group setting, we tend to adopt a similar pose to those in the group that
we agree with.
Vocal communication or paralinguistic, including factors such as tone of
voice, loudness, voice inflection, and pitch. Our paralanguage, or the
way we say words, may include vocalizations such as hissing, shushing,
and whistling, as well as speech modifications such as quality of voice or
hesitations and speed in talking. Examples of paralanguage are
laughing, crying, whispering, snoring, sucking, sneezing, and sighing.
Loud voices are perceived as aggressive or overbearing, but if the voice
is too soft it may be perceived as timid or polite.
9. Vocal intonation includes rhythm, pitch, intensity, nasality, and slurring.
Projection, variety, timing, and rate of speech all influence how others perceive us,
and give clues to our self-confidence and enthusiasm with the topic.
Eye gaze; for example, looking, staring, and blinking. When we take interest in
something or someone, our blinking rate decreases and our pupils dilate. The size
of the pupils is considered a reliable predictor of a person’s attitude towards
people and events in the environment; that is, wide opened to see things that are
pleasant and agreeable, and close down noticeably at the sight of disagreeable
people, objects, or events. We also tend to look longer and more often (eye
contact) at those we like or trust. Chances are that teachers look more often at
students they like than at students they do not like. Low eye contact may signal
lack of confidence, however, excessive eye contact may signal nonverbal
aggression. Eyes behavior may serve as a major decision factor in interpreting the
other person’s spoken words.
Touch ; for example, finger pressure, grip, and hugs. Touching is very common in
many greeting rituals; for example, shaking hands or cheek kissing. In the positive
side, touching can give encouragement, express tenderness, and show emotional
support; in the negative side, touching can slap, punch, or punish (spanking).
10. Proxemics is communicating with others by virtue of relative positioning
of our bodies. The first person to use this term was anthropologist
Edward T. Hall to explain the manipulation of space to send messages
from one person to another. Proxemics describes the changing space
that separates people during a conversation or an interaction. The
amount of distance we need when interacting and how much space we
perceive as belonging to us; that is, the distance which we feel
comfortable interacting with others or having others approaching us, is
influenced by factors such as social norms, situational factors,
personality characteristics, and level of familiarity.
Hall distinguished between three key zones:
1. Intimate Space goes from touching the other person to a separation of
ten inches. This intimate space is reserved to our close friends and
2. Casual or Personal space goes from eighteen inches to four feet. In this
key zone, informal conversation with our friends takes place.
3. Social or Consultative space goes from four to twelve feet. This key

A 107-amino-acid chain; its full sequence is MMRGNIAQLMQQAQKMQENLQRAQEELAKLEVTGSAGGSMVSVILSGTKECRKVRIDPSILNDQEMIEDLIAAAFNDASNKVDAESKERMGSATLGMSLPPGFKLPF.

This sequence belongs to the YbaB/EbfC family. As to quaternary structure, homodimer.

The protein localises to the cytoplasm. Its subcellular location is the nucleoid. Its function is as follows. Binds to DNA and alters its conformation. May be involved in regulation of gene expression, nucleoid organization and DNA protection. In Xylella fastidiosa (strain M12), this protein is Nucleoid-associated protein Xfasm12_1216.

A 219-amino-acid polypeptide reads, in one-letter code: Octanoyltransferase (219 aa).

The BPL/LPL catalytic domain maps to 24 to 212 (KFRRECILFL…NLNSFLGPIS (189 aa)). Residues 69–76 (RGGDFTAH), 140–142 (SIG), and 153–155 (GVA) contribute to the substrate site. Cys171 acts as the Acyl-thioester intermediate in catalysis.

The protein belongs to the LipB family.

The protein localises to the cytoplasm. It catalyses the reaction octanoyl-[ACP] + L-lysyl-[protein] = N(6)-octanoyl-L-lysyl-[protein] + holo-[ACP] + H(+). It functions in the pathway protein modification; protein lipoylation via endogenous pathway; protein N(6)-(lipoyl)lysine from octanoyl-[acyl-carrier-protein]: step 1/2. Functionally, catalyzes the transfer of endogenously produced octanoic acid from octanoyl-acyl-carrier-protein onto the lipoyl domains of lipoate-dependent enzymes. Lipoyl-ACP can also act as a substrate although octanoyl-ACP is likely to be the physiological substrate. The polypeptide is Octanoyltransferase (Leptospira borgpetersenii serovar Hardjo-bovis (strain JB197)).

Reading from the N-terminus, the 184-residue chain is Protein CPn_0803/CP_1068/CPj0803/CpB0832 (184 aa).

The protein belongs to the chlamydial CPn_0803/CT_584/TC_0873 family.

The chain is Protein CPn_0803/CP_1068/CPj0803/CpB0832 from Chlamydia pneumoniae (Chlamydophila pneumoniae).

zone belongs to formal transactions in public and for addressing
groups of people.
11. After Hall, a fourth zone was identified, labeled
the Public Space Zone. This is the outermost
zone of our individual space, extending from
twelve feet to as far as the eye can see. In this
zone, all speech becomes formal, and the
speaker lectures more than talk.
When we interact with someone pleasant, we
reduce the space between us and the other
person, but, if we interact with someone we
dislike, we increase space. This adding or taking
away space between two individuals can give us
clues to make inferences about their attitudes at
that given moment.
12. Our appearance or choice of clothing,
hairstyle, and jewelry does communicate. It
identifies our gender, age, socioeconomic
class, status, role, group membership, mood,
and physical environment (temperature and
13. In summary, spoken language is accented and punctuated
by body movements and gestures while facial expression
and voice reveal feelings and inner states. The validity and
reliability of any verbal message is checked with nonverbal
actions; if there is a mismatch between the verbal and the
nonverbal message, the listener will use the nonverbal
message to grasp the true meaning of the message.
Therefore, when we are unsure about words and/or trust
the speaker less, we pay more attention to what we see
and hear than to the speaker’s words. We can often clarify
and reduce misunderstandings by developing the ability to
notice and comment on the nonverbal behavior that we
see. In addition, the more we understand the importance
and dominance of nonverbal language, the more
persuasive in our communication we can become.
14. With careful observation, we can detect emotions and even thoughts from
nonverbal signs. However, to infer meanings accurately from nonverbal cues, we
need to analyze gestures and other nonverbal signals as a group. A single gesture
viewed in isolation can mean any number of things, or may mean nothing at all.
Body language can have multiple meanings, so, to infer feelings and thoughts
accurately from nonverbal behavior, we need to look for groups of signals and
behaviors that emphasize and reinforce a common theme. Body language is most